Artist notes: During mid April 2022 war photographers began releasing images of Bucha Ukraine following Russian retreat. The inhumane atrocities where nightmarishly haunting. I was overwhelmed by the graphic possibilities for sickly human behaviour. I went from our calm, warm, cozy home to the shores of the Salish Sea on the southwest coast of Canada where Mount Baker loomed across the waters in the United States. What if our neighbouring unit were to attack us in this way? What would we do? These lands too have witnessed atrocities by European settlers towards Indigenous communities. There is no place of virtue for how despicable humans can be to one another. The miracle might be that we have even moments of peace, compassion and caring at all. Yet, the seascape of my island home is tranquil and takes the edge off of my inner turmoil. I return home and paint “One World, Two Places” using several reference but with a specific image quote to Den Kazansky who risks his physical, mental, emotional and spiritual well-being to document the crimes in Bucha and the war in Ukraine. Kazansky’s tag line on Twitter is “For only in the grip of darkness we will shine amidst the brightest stars” This too could be the title of this painting sketch.


The subject deserves a large canvas. I am just not sure I have the stomach and the courage to paint it. I have a biting, teeth grinding and nightmare kind of concern for those civilians who are on the front lines of the war in Ukraine. I can hike the trails to take the edge off but this doesn’t change the situation. Somehow painting these experiences offers a concrete place outside of my head to record these horrors that contrast so starkly with our daily island life here on the Southwest Coast of Canada.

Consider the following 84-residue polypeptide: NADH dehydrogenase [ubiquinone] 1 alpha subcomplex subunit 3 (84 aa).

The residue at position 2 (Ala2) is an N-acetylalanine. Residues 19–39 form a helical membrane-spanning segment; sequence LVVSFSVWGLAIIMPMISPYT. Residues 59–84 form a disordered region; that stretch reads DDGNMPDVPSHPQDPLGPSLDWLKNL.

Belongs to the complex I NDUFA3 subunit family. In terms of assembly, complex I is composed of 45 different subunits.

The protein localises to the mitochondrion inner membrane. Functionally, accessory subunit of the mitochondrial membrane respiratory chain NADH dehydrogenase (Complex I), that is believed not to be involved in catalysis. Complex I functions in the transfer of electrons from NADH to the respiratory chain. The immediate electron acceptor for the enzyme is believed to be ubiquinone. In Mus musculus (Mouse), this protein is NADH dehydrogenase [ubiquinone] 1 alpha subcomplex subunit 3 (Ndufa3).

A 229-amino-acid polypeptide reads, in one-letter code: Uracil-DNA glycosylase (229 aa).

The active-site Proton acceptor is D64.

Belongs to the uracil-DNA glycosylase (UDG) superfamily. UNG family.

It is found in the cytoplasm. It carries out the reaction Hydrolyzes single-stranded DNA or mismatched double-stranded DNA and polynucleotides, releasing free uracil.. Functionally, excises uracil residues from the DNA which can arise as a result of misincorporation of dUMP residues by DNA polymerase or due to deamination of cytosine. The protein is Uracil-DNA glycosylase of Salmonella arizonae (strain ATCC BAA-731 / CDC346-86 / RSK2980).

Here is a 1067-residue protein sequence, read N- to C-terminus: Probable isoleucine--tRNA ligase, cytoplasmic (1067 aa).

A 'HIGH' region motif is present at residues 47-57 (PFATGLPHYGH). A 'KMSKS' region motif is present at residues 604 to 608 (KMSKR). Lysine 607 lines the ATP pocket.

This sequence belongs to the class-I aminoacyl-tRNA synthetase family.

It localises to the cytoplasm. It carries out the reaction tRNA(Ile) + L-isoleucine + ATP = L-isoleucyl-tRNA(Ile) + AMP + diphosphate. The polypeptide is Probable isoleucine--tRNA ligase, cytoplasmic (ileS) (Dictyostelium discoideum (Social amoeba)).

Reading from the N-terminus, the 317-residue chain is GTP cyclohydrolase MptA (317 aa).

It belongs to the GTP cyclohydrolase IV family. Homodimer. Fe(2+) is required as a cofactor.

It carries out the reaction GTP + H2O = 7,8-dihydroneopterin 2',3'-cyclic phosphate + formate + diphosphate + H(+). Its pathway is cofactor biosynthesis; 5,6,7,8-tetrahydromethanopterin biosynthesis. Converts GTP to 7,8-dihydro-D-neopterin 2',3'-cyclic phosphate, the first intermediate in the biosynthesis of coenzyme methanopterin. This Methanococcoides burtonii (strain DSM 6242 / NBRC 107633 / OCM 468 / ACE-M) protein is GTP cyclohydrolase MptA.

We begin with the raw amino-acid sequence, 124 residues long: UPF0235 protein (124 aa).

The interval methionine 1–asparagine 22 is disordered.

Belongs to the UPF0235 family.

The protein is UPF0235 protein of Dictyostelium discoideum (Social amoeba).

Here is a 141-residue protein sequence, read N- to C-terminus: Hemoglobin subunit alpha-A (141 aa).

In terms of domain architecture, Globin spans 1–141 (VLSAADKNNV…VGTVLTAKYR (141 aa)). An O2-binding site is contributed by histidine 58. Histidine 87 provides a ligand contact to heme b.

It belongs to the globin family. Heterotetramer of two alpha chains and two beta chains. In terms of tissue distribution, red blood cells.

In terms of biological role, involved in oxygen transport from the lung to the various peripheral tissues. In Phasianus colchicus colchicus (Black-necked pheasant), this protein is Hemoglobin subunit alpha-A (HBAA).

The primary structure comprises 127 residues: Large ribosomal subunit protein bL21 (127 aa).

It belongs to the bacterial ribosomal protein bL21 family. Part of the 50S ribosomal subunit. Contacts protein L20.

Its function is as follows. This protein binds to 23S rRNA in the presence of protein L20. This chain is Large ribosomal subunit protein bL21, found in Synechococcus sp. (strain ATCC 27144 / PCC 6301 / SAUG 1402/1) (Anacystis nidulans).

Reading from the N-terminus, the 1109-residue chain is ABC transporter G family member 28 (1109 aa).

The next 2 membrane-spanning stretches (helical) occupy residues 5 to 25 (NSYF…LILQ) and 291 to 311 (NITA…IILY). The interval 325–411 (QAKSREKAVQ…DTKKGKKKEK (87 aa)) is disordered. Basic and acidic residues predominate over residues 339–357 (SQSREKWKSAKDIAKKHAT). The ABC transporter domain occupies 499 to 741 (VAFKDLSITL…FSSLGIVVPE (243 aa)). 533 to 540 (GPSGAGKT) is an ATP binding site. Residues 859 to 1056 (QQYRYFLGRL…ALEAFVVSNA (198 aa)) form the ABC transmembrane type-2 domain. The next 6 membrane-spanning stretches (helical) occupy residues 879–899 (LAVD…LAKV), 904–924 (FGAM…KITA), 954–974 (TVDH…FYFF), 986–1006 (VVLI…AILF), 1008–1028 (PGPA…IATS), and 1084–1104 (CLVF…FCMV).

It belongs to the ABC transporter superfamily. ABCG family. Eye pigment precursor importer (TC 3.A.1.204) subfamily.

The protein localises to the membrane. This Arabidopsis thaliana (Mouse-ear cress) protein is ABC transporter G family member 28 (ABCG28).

For now, I am going to make my coffee and see what I decide after that.

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Weaving Together A Weekend Through to Monday

After collecting our basket from the Farmers Market yesterday and spending most of the day putting up the harvest for winter while guests self browsed in person and online, today with the Gallery Pod open from 11-4, I am smiling. 

I am smiling AND painting edges. I would say this is almost a miracle. 😉

I think it is the second batch of oven roasted eggplant, tomatoes and peppers with herbs in olive oil.

Or maybe it is the third batch of rustic basil pesto?

But it is likely the labeled serving sizes in the freezer that is doing it. This and the fall air. Either way, you are most welcome to come self browse in the Terrill Welch Gallery Pod and stop in and see the new show in ISLAND TIME ART both today and tomorrow. I shall be around between painting edges and strolling in the early autumn sun. Plus, there are fresh flowers in the Gallery Pod to welcome you.